Yep, it is.
And, no it is not.
It depends on many circumstances.
Let me explain.
However, before I do let's clarify:
Do you mean standing or weight bearing?
Standing is when your baby can stand and balance himself holding onto the crib, couch, mom or independently.
Weight-bearing is when you hold the baby, and you can feel him pushing up with his legs when his feet touch a steady surface.
Weight-bearing generally develops by the 4th month of age and standing by the 7th month.
The next question is:
What is too early?
Generally speaking, weight bearing before the 4th month and standing before the 7 month is too soon.
But, as always, there are many nuances in development.
Nothing is black and white.
Nothing is written in stone.
I have seen healthy babies who weight-bared before their 4th month and after the 6th month.
I had also seen healthy babies who stood before the 7th month and ones who stood after their 10th month.
Standing earlier or later than average is not really the problem.
The most crucial question is:
How is your baby standing?
How is your baby holding his head, shoulders, trunk, legs, feet in the standing position?
This is what the question should be.
If it is the wrong way no matter how old your baby is it is bad for him to stand or weight bear.
Let's look at some examples to understand the differences.
Youtube is an excellent source finding information about the diversities of baby development.
Bellow is a video of a baby weight bearing and is ready to do so.
She is steady and strong.
Her feet are aligned well.
Her shoulders are in a good position, and she has good head control.
Her mother is holding her by her arms which means she is steady enough to hold her trunk and shoulders even with an arm hold.
She is very young, only 3 months and 2 days old but for her, it is OK to practice weight bearing.
However, the next video is shoving a baby who is not ready to weight bear.
He is starting to accept his weight, but it is hard for him.
He has poor head control in the supported standing position.
His head and trunk are wobbly.
His parents are holding him high on his trunk, right under his shoulder pits, which is what we adults have to do to help a weak baby.
He is almost ready, but practicing weight bearing is not suitable for him unless he practices with a skilled professional.
My search result of "3-month-old baby standing" on YouTube also found a video of a 3-month-old baby "walking".
This video made me sad and clench.
This precious little guy is not ready to stand or walk.
He is ready for weight bearing though.
On this video, his mom pulls his shoulders too high through the arms.
When he steps he puts weight on the side of his feet, and he crosses his legs just to name a few issues.
This type of activity/exercise could cause adverse developmental outcomes for this baby.
How can you help Your Baby learn to stand?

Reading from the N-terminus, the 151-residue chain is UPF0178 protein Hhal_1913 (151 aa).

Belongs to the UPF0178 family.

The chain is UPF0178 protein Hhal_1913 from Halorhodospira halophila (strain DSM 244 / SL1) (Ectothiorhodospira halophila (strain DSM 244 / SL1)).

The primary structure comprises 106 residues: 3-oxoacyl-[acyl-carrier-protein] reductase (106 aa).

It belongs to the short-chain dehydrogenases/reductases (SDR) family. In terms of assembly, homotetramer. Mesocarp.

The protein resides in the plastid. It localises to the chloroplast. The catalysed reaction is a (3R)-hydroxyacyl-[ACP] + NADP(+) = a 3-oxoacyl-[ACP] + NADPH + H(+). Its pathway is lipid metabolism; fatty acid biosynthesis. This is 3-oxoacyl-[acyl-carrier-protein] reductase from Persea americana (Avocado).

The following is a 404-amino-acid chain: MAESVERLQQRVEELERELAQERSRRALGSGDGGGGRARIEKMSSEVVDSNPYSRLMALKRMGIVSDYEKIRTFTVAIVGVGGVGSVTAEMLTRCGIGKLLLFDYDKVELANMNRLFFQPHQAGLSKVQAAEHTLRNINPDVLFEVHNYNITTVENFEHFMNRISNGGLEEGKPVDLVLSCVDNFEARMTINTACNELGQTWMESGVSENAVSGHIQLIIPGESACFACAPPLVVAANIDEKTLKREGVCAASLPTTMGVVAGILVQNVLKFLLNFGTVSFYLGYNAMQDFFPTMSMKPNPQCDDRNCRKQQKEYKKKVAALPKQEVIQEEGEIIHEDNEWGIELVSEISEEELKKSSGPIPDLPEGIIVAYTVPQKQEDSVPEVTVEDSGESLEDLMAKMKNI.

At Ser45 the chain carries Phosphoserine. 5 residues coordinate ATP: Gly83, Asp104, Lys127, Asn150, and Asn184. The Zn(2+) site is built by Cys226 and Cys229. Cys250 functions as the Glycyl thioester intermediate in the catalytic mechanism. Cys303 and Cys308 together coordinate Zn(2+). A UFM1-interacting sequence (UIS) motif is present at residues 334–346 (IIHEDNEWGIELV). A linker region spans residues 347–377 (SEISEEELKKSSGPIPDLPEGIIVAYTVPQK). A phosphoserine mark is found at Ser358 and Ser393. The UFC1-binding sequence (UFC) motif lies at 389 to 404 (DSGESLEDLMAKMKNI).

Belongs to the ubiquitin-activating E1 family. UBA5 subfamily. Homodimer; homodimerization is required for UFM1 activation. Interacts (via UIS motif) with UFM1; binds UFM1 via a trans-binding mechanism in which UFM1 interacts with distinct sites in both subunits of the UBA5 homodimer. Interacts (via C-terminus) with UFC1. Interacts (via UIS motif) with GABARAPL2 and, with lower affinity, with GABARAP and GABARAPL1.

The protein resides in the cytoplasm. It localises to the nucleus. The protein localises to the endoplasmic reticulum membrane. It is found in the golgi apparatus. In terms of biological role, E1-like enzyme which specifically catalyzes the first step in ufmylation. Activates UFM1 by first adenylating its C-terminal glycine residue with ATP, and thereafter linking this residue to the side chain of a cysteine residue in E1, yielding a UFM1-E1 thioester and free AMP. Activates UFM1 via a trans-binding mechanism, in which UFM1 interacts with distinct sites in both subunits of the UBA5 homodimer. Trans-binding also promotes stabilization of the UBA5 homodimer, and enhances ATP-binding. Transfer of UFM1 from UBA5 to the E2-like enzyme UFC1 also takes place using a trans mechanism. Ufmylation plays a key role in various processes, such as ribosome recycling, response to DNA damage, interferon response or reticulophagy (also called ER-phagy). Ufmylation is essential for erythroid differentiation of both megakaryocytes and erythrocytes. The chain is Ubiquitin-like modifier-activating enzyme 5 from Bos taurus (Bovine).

One of the most important things you can do is educate yourself about baby development.
This way you know what your baby needs to do as your baby grows.
If you notice any challenges or delays take your baby for an evaluation to a skilled pediatric professional or ask your pediatrician.
If your baby develops well, one of the simplest things you can do is to practice with your baby what you see he is trying to do but still gets stuck with.
Icelandic babies exercise and thus some stand earlier
Youtube also has videos of amazing standing Icelandic 3-month-old babies.
As you can see in the video below, these babies exercise before they practice weight bearing. That is why some of these babies could weight bear and eventually stand earlier that the average babies can.
Of course, not every baby in Iceland can do this.
Not even the ones who participate in these exercises.
And the babies who learn to stand early will make the news.
Listen to the mom of the above video at 5:24 where she compares her two daughters.
There is one more important question:
Why do moms want to rush their babies to stand and walk?
It seems like the development of babies and kids is a competition.
I am the first to advocate teaching babies.
But not to compete with them or compete kids against each other.
Teach Your Baby:
To promote healthy and good development.
To promote early education.
To improve your children's life.
Please, never teach your baby just to compete and possibly compromise your child's health.
The best approach to help your baby is to educate yourself about infant development and keep records about your baby's development.
With intention, a vision, a clear goal, patience, persistence, daily repletion, and a joyful firm belief in your baby, in yourself and the universe anything is possible!
As always, enjoy your baby and motherhood.
See your baby (babies) as a gift for you to love and cherish.
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